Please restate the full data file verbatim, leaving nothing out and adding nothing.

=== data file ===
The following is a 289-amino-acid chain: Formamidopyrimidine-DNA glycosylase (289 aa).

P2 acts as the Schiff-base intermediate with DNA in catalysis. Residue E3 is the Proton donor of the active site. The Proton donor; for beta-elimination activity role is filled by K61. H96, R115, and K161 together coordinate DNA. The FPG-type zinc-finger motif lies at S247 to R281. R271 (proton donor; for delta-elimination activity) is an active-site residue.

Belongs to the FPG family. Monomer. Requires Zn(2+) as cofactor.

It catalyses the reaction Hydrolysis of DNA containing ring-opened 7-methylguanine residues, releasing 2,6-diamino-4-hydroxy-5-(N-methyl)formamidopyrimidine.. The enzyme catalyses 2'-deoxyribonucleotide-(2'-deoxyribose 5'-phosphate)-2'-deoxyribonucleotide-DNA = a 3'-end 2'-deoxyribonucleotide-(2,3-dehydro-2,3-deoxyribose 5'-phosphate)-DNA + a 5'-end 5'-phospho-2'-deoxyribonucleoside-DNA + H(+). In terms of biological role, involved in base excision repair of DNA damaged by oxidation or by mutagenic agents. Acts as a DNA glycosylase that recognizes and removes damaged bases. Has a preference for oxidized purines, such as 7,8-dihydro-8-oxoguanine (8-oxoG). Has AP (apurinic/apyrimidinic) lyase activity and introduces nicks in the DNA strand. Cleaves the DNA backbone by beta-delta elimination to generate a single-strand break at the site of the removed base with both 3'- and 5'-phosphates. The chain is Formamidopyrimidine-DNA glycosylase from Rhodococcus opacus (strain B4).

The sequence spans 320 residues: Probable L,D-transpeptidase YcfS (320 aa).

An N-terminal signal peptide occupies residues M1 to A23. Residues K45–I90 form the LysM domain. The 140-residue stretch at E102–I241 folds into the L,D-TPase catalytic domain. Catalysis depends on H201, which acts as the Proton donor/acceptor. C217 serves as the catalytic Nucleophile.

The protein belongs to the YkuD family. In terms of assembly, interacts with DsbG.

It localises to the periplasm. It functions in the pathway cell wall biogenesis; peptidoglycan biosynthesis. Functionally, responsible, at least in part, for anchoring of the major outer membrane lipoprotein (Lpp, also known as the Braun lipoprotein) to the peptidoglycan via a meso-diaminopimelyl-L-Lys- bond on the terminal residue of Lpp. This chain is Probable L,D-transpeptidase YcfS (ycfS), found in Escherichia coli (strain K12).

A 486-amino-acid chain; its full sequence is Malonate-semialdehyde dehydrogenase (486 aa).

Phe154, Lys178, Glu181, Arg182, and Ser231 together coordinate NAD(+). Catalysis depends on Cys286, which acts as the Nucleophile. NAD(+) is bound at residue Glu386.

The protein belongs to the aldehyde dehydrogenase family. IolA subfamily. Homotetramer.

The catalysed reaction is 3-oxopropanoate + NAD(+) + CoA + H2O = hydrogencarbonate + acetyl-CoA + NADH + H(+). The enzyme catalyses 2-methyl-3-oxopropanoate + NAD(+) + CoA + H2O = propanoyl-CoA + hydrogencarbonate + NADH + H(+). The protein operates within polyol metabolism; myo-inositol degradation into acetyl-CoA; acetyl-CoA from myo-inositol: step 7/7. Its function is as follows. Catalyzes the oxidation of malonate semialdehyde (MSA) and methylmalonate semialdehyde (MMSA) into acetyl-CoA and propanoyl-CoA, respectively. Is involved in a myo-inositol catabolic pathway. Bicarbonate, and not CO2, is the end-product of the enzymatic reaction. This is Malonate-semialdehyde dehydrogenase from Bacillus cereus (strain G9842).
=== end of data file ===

The following is a 289-amino-acid chain: Formamidopyrimidine-DNA glycosylase (289 aa).

P2 acts as the Schiff-base intermediate with DNA in catalysis. Residue E3 is the Proton donor of the active site. The Proton donor; for beta-elimination activity role is filled by K61. H96, R115, and K161 together coordinate DNA. The FPG-type zinc-finger motif lies at S247 to R281. R271 (proton donor; for delta-elimination activity) is an active-site residue.

Belongs to the FPG family. Monomer. Requires Zn(2+) as cofactor.

It catalyses the reaction Hydrolysis of DNA containing ring-opened 7-methylguanine residues, releasing 2,6-diamino-4-hydroxy-5-(N-methyl)formamidopyrimidine.. The enzyme catalyses 2'-deoxyribonucleotide-(2'-deoxyribose 5'-phosphate)-2'-deoxyribonucleotide-DNA = a 3'-end 2'-deoxyribonucleotide-(2,3-dehydro-2,3-deoxyribose 5'-phosphate)-DNA + a 5'-end 5'-phospho-2'-deoxyribonucleoside-DNA + H(+). In terms of biological role, involved in base excision repair of DNA damaged by oxidation or by mutagenic agents. Acts as a DNA glycosylase that recognizes and removes damaged bases. Has a preference for oxidized purines, such as 7,8-dihydro-8-oxoguanine (8-oxoG). Has AP (apurinic/apyrimidinic) lyase activity and introduces nicks in the DNA strand. Cleaves the DNA backbone by beta-delta elimination to generate a single-strand break at the site of the removed base with both 3'- and 5'-phosphates. The chain is Formamidopyrimidine-DNA glycosylase from Rhodococcus opacus (strain B4).

The sequence spans 320 residues: Probable L,D-transpeptidase YcfS (320 aa).

An N-terminal signal peptide occupies residues M1 to A23. Residues K45–I90 form the LysM domain. The 140-residue stretch at E102–I241 folds into the L,D-TPase catalytic domain. Catalysis depends on H201, which acts as the Proton donor/acceptor. C217 serves as the catalytic Nucleophile.

The protein belongs to the YkuD family. In terms of assembly, interacts with DsbG.

It localises to the periplasm. It functions in the pathway cell wall biogenesis; peptidoglycan biosynthesis. Functionally, responsible, at least in part, for anchoring of the major outer membrane lipoprotein (Lpp, also known as the Braun lipoprotein) to the peptidoglycan via a meso-diaminopimelyl-L-Lys- bond on the terminal residue of Lpp. This chain is Probable L,D-transpeptidase YcfS (ycfS), found in Escherichia coli (strain K12).

A 486-amino-acid chain; its full sequence is Malonate-semialdehyde dehydrogenase (486 aa).

Phe154, Lys178, Glu181, Arg182, and Ser231 together coordinate NAD(+). Catalysis depends on Cys286, which acts as the Nucleophile. NAD(+) is bound at residue Glu386.

The protein belongs to the aldehyde dehydrogenase family. IolA subfamily. Homotetramer.

The catalysed reaction is 3-oxopropanoate + NAD(+) + CoA + H2O = hydrogencarbonate + acetyl-CoA + NADH + H(+). The enzyme catalyses 2-methyl-3-oxopropanoate + NAD(+) + CoA + H2O = propanoyl-CoA + hydrogencarbonate + NADH + H(+). The protein operates within polyol metabolism; myo-inositol degradation into acetyl-CoA; acetyl-CoA from myo-inositol: step 7/7. Its function is as follows. Catalyzes the oxidation of malonate semialdehyde (MSA) and methylmalonate semialdehyde (MMSA) into acetyl-CoA and propanoyl-CoA, respectively. Is involved in a myo-inositol catabolic pathway. Bicarbonate, and not CO2, is the end-product of the enzymatic reaction. This is Malonate-semialdehyde dehydrogenase from Bacillus cereus (strain G9842).